Obviously I love jigs---most versatile lure in the box. Master the use of it and you will rarely have a fishless day.

Good Fishing,

Jason "The Fisher" Pence
Justnorth Outdoor Columnist
Justnorth Pro Staff
CrappieKeith
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Daily Subscription Msg 7 Posted: 10:19 AM 04/27/06 (CST)
If you look at my fishing log The Fisher is right on the money.
There are so many ways that really are effective and rarely a day goes by were I get skunked.
I enjoy the fact that the are cheap too.So when I'm in the snag infested waters loaded with walleyes I am not loosing 5$ rapalas.

Fish on
Crappie Keith



http://www.bucketrack.com/THEJig.html
IF IT'S WET...IT'S CATCH'N FISH
nofishfisherman
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Daily Subscription Msg 8 Posted: 10:43 AM 04/27/06 (CST)
As mentioned there are a ton of ways to use a jig. Varying sizes, color, retrives. If them in weeds, or logs, bang them on rocks, pound the mud, pull them through suspended fish possibilities are endless.
Then you got jigging spoons and stuff like that.

My favorite technique is the one I previously posted but don't get locked into one way of doing it, variety is the spice of life.

The one thing that i do like to do every time is use jigs with red hooks. Fishing 2 jigs side by side with the same color and meat, one with red hook and the other with plain gray. The red seems to out fish the plain color by far. Aynone else notice this?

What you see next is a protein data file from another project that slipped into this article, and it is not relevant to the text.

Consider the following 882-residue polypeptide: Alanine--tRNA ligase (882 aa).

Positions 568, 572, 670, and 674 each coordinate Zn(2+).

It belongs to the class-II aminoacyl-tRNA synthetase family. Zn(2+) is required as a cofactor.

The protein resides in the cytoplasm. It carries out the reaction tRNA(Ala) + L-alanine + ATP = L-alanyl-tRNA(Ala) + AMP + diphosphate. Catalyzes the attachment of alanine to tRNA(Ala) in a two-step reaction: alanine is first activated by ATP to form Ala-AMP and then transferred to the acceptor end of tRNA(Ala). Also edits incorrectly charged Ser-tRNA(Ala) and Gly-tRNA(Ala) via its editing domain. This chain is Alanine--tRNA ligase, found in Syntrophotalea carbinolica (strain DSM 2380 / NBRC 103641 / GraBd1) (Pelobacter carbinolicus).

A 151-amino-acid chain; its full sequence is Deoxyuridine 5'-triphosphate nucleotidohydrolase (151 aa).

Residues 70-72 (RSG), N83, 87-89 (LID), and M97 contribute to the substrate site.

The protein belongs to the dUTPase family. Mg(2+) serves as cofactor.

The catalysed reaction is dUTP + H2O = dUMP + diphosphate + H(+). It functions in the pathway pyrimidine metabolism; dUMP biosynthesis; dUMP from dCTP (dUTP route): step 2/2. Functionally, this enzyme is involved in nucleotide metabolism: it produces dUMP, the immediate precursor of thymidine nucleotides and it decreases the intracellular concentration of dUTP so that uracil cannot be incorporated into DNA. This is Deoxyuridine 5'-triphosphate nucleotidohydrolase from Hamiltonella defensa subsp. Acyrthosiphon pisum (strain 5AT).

Also has anyone used the Angel Eye jig by Scenic Tackle? heard lots of good stuff about them. They have a great looking prisim eye on them and they come with red hooks. I have heard good things from Fishing Minnesota but Scenic tackle is a sponsor and I am not sure if the recommendations are real or just to please a sponsor.


CrappieKeith
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Daily Subscription Msg 9 Posted: 11:20 AM 04/27/06 (CST)
I've been using the jig heads by whoever and they do not do any better than any other head. It is all marketing. I make my own now & I still get all of the action I can handle.
Why pay 5 bucks for 2 heads and 3 bodies when you can get 10 bodies for 1.50$ and 20 jigs for 5$
I go for the bulk packs ,100 bodies for 15$ and 100 heads for 18$
So for 43$ I get 500-1000 walleyes,100 northerns and a mixed bag of all the other spieces out there in our lakes.The heads will last 3 years,but the bodies will all get burned up each season.

Just like my hair jig,NO MEAT REQUIRED.

Fish on
Crappie keith



http://www.bucketrack.com/THEJig.html
IF IT'S WET...IT'S CATCH'N FISH
nofishfisherman
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Daily Subscription Msg 10 Posted: 11:31 AM 04/27/06 (CST)
I was thinking of picking some Scenic tackle jigs up. I think they are $12 for 18 jigs so not super expensive.

Normally I use Northland jigs and have done well. I just like that eye the Angel eyes have.


Jig Heads and Tactics - - - 34 messages. Showing 1 through 10. Go to page: 1   2  3  4